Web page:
Women's Innovations in Theatre, Dance, and Performance

A Bloomsbury Series

Co-edited by Wendy Arons, Melissa Blanco Borelli, and Elizabeth W. Son

CALL FOR CONTRIBUTORS: Women’s Innovations in Theatre, Dance, and Performance

Women’s Innovations in Theatre, Dance, and Performance aims to capture the innovations women have made to the performing arts in their historical, geographical, and disciplinary diversity. The definitions of both “performance” and “woman” are capacious. The former includes all forms of theatre, dance, opera, performance art, and solo performance. The latter includes cisgender, women-identified, trans, and femme bodies. Our definition of “woman” is also undergirded by Black, Asian, Latinx, Indigenous, and other intersectional feminisms alongside queer theories which trouble the gender construct/binary. Innovation is defined by the context in which it happens. It can be something that disrupts or breaks from conventions; it can create new methods (forms, styles, aesthetics, etc.); it can be something that establishes a strong influence in the development of the field. This series seeks to broaden, celebrate, and recover historical awareness of these performance-based artmakers and their contributions; as such, it showcases innovative, intersectional feminist historiographical approaches along with a history of women’s innovation in the field.


The series will consist of four volumes, which will be published together as a set; each volume will focus on processes and practices surrounding roles, broadly conceived. The set will be organized as such: Vol. 1: Performers; Vol. 2: Creators; Vol. 3: Designers & Crafters; and Vol. 4: Leaders. Each volume will showcase how historiographical form and content are interrelated through a framework that seeks to explore relationships across time and space rather than linear narratives that privilege cause and effect.


The primary goals of this series will be to:

- Showcase and recuperate the innovative contributions of women to theatre, dance, and performance from a broad geographical and historical scope.

- Emphasize novel, intersectional feminist historiographical approaches to the writing of women’s innovations in theatre, dance, and performance.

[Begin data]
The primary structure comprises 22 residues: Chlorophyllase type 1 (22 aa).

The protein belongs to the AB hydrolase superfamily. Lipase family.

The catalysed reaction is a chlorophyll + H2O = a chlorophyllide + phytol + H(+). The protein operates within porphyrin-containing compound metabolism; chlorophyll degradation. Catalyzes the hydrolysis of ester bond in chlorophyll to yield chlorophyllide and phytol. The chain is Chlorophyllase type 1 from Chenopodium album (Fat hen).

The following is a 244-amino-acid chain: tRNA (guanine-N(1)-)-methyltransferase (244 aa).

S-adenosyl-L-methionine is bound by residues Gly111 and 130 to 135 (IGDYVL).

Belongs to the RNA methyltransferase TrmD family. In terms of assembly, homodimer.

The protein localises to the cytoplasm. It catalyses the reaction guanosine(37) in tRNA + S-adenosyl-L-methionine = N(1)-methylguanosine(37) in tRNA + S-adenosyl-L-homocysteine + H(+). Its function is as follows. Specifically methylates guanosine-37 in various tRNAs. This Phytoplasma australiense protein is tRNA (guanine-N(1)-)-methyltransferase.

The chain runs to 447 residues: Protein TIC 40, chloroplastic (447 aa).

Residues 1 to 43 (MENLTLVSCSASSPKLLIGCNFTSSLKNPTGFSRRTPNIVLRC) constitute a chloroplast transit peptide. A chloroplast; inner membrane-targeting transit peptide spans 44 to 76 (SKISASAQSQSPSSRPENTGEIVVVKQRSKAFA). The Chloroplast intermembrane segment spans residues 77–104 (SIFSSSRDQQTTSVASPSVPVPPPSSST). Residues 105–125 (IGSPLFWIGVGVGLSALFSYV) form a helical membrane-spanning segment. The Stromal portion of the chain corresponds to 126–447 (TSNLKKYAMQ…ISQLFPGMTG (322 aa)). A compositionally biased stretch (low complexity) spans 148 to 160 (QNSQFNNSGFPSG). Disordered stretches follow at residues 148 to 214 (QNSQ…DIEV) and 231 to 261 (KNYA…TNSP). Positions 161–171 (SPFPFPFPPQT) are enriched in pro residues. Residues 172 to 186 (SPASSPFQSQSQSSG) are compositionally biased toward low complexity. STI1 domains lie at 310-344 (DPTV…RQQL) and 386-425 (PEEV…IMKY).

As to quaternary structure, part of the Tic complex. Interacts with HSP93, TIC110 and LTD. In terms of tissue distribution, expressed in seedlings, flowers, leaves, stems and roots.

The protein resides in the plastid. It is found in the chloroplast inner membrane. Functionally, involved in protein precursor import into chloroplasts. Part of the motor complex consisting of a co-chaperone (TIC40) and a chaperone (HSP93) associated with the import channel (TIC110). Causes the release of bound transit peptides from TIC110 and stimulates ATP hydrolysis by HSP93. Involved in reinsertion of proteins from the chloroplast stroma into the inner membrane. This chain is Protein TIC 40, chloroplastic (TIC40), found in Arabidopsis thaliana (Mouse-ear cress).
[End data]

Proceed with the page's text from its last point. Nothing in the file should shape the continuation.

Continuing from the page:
- Highlight the necessary relationship between form (the way in which history is written) and content (historical material in the chapter) in the writing of women’s performance histories.

- Resist tendencies to canonize while reframing historiography to increase inclusivity, uplift collective artmaking, and counter historio/hagiographies of the individual.


Contributors are invited to consider the cultural, historical, political, and social inflections of women’s innovations in their specific context, though transhistorical and comparative analyses are also welcome.


We seek contributions that take on a variety of forms, including (but not limited to):

  • Analytical/Critical essay on a proposed topic (or on a type of innovation) (3,000-6,000 words)

  • Writing that models historiographic methodologies such as auto-ethnography, performative writing, critical fabulation, creative nonfiction, speculative historiography, or feminist historiographies (up to 3,000 words)

  • Annotated primary source/ engagement with primary historical source(s) in the form of an "analytical dialogue” consisting of a primary source + commentary (commentary of up to 1000 words; multiple contributors could offer commentary on the same source)

  • Interview/ conversation/ “roundtable” format with scholarly engagement/ framing (3,000-4,000 words)

  • Manifestos & mission statements (up to 1,000 words)


Calls for each of the individual volumes are below. Contributors are welcome to submit abstracts for more than one volume. Contributors may also request that the same abstract be considered for more than one volume via the submission form. We strongly encourage the submission of contributions from those situated in the Global South and from scholars and artists representing the global majority.


Abstracts may be submitted in languages other than English, although final essays will need to be in English.


Abstracts submitted should be 250 words, and include a working title and a description of the methodological approach. Potential contributors should also include a brief (150-word) bio. These should be combined into one MS Word document (Times New Roman, 12-pt, single-spaced) for submission.


Deadline for submission of abstracts is February 1, 2023. Abstracts should be submitted online through forms found under each volume below.